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Govt looks at standardising board exam assessment across states to curb vast variations in results

New Delhi: In 2022, Madhya Pradesh had a pass percentage of 61 per cent in the Class 10 state board exams, while the figure for Punjab was 97.8 percent, says a report compiled by the Ministry of Education. 

The report also points out differences among pass percentages at the Class 12 board level in various states. While Punjab was again at the top with a pass percentage of 97.2, Madhya Pradesh had a pass percentage of 78 percent for its Class 12 students. 

These differences have led the education ministry to now look at standardising the assessment pattern for all 60 school boards across states, school education secretary Sanjay Kumar told the press Tuesday. 

Currently, there are three central boards in India – the Central Board of Secondary Education (CBSE), the Council for the Indian School Certificate Examinations (CISCE) and the National Institute of Open Schooling (NIOS). Apart from these, various states have their own state boards, taking the total number of school boards to 60. 

The report, quoted above, analyses the Class 10 and 12 results for the state boards of Andhra Pradesh, Assam, Karnataka, Kerala, Manipur, Odisha, West Bengal and Telangana, as well as Madhya Pradesh and Punjab, to understand the variations in results for different state boards.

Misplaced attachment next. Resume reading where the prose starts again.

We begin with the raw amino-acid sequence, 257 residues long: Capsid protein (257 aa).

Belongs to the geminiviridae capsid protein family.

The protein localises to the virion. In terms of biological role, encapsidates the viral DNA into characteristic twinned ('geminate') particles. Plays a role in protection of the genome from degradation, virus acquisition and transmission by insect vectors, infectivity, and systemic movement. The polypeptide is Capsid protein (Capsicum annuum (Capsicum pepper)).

Based on the report, all states have been asked to work on the process of standardising assessment. “A meeting in this regard was held earlier this month wherein the presentation was shared with the states and concerns about developing a common assessment system were discussed,” Kumar said. 

“The reason that we want to standardise the assessment process is that we want all students to have equal opportunities. The states can also look at having commonality in their curriculum for the purpose,” he added. 

The report shared by the ministry says that the large differences in the results “might be due to different patterns and approaches followed by the boards.” 

It suggests that each state’s secondary and higher secondary boards should converge into a single board to help students. It also says that state boards should converge their syllabus with that of the Central Board of Secondary Education (CBSE) so that students have a level playing field for common exams such as JEE and NEET.

The other reason behind this standardisation attempt is to contain the dropouts at the level of Class 10. “Thirty five lakh students of Class 10 are not reaching Class 11, 27.5 lakh students are failing and 7.5 lakh students are not appearing for the exam,” the report says. 

It adds that 11 states including Uttar Pradesh, Bihar, Madhya Pradesh., Gujarat, Tamil Nadu, Rajasthan, Karnataka, Assam, West Bengal, Haryana and Chhattisgarh contribute 85 percent of the dropouts.  

“Mapping of failing students (around 46 lakh) of regular state boards with open boards and exchange of information can help in tracking and retaining students in the education system for a longer period. Presently only 10 lakh students are registering through open schools,” the report further says. 

“Similarly, (around 12 lakh) students registered but not appearing can be mapped with the skill development department for tracking and training them,” it adds. 

(Edited by Rohan Manoj)

Also Read: Board exams twice a year, removal of 3 streams, no written exams till Class 3: NCF draft for school education

Source: The Print

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